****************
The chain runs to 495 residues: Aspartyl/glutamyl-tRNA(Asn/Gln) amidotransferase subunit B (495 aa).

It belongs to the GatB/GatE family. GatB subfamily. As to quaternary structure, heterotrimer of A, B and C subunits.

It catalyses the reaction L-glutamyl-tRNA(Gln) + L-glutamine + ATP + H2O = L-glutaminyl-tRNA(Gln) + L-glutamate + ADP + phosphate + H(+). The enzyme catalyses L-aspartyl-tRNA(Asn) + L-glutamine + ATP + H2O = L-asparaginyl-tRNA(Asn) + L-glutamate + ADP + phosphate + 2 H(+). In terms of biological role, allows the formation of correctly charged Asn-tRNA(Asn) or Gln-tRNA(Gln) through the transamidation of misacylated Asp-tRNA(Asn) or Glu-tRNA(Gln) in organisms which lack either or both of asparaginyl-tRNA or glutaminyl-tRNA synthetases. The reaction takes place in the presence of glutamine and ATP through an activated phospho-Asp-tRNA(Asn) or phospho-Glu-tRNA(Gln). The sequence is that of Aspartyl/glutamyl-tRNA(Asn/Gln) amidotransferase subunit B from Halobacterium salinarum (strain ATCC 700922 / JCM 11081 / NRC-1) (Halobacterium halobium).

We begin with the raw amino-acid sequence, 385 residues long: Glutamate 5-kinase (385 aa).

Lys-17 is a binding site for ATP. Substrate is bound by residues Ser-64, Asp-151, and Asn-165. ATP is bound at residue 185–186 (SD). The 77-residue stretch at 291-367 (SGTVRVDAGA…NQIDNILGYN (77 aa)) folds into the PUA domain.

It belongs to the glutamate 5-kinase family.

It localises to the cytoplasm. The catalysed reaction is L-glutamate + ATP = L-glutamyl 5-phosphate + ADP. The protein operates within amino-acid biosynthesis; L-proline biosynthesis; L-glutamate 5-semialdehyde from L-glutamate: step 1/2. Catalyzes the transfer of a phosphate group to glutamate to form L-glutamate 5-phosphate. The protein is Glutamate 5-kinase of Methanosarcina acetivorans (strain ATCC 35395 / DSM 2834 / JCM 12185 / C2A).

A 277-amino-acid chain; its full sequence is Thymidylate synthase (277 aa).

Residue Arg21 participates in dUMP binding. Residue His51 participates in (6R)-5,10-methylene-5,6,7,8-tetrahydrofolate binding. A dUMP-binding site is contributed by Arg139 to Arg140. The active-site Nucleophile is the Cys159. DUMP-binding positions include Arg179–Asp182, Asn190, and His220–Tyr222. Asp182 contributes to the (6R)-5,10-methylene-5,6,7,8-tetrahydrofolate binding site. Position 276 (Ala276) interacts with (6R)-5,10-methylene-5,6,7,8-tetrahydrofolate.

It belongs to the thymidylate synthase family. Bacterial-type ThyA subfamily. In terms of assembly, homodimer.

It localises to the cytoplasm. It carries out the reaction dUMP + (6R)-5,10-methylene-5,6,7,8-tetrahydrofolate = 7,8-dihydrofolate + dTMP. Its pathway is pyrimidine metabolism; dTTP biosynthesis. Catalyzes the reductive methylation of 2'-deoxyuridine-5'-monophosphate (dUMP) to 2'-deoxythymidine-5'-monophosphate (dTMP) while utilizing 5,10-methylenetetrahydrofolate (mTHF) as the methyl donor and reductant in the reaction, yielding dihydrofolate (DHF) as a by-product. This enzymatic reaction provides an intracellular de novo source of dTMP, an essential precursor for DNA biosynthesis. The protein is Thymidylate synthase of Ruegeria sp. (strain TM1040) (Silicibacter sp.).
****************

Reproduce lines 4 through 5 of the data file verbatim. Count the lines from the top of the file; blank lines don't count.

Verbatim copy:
We begin with the raw amino-acid sequence, 385 residues long: Glutamate 5-kinase (385 aa).

Lys-17 is a binding site for ATP. Substrate is bound by residues Ser-64, Asp-151, and Asn-165. ATP is bound at residue 185–186 (SD). The 77-residue stretch at 291-367 (SGTVRVDAGA…NQIDNILGYN (77 aa)) folds into the PUA domain.